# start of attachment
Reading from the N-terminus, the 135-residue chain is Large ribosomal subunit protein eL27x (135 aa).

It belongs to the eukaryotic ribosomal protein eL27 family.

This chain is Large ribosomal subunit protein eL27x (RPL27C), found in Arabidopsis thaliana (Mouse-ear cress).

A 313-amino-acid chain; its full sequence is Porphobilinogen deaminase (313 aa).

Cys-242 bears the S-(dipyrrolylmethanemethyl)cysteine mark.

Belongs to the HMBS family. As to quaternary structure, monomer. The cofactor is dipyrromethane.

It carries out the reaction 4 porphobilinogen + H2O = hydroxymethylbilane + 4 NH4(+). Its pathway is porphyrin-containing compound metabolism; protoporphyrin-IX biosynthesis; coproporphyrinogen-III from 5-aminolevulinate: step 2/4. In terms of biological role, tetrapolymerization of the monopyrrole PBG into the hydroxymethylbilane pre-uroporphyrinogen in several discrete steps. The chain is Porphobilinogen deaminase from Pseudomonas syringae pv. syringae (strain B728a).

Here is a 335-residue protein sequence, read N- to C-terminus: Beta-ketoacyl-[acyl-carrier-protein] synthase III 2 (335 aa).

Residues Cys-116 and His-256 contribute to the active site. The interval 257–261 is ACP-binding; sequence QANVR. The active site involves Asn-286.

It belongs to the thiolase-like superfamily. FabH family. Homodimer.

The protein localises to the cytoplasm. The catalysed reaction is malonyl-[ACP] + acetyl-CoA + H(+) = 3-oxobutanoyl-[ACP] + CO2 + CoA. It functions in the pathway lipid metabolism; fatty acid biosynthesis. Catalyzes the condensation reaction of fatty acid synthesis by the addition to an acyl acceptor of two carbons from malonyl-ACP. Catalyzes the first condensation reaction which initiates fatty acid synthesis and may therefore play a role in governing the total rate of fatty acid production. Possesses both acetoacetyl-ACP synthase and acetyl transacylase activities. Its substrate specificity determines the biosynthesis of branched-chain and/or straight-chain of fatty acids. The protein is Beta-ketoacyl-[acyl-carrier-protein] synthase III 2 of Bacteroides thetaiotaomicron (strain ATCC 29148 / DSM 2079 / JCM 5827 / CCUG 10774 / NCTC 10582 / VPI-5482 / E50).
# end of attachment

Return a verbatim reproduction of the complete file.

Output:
Reading from the N-terminus, the 135-residue chain is Large ribosomal subunit protein eL27x (135 aa).

It belongs to the eukaryotic ribosomal protein eL27 family.

This chain is Large ribosomal subunit protein eL27x (RPL27C), found in Arabidopsis thaliana (Mouse-ear cress).

A 313-amino-acid chain; its full sequence is Porphobilinogen deaminase (313 aa).

Cys-242 bears the S-(dipyrrolylmethanemethyl)cysteine mark.

Belongs to the HMBS family. As to quaternary structure, monomer. The cofactor is dipyrromethane.

It carries out the reaction 4 porphobilinogen + H2O = hydroxymethylbilane + 4 NH4(+). Its pathway is porphyrin-containing compound metabolism; protoporphyrin-IX biosynthesis; coproporphyrinogen-III from 5-aminolevulinate: step 2/4. In terms of biological role, tetrapolymerization of the monopyrrole PBG into the hydroxymethylbilane pre-uroporphyrinogen in several discrete steps. The chain is Porphobilinogen deaminase from Pseudomonas syringae pv. syringae (strain B728a).

Here is a 335-residue protein sequence, read N- to C-terminus: Beta-ketoacyl-[acyl-carrier-protein] synthase III 2 (335 aa).

Residues Cys-116 and His-256 contribute to the active site. The interval 257–261 is ACP-binding; sequence QANVR. The active site involves Asn-286.

It belongs to the thiolase-like superfamily. FabH family. Homodimer.

The protein localises to the cytoplasm. The catalysed reaction is malonyl-[ACP] + acetyl-CoA + H(+) = 3-oxobutanoyl-[ACP] + CO2 + CoA. It functions in the pathway lipid metabolism; fatty acid biosynthesis. Catalyzes the condensation reaction of fatty acid synthesis by the addition to an acyl acceptor of two carbons from malonyl-ACP. Catalyzes the first condensation reaction which initiates fatty acid synthesis and may therefore play a role in governing the total rate of fatty acid production. Possesses both acetoacetyl-ACP synthase and acetyl transacylase activities. Its substrate specificity determines the biosynthesis of branched-chain and/or straight-chain of fatty acids. The protein is Beta-ketoacyl-[acyl-carrier-protein] synthase III 2 of Bacteroides thetaiotaomicron (strain ATCC 29148 / DSM 2079 / JCM 5827 / CCUG 10774 / NCTC 10582 / VPI-5482 / E50).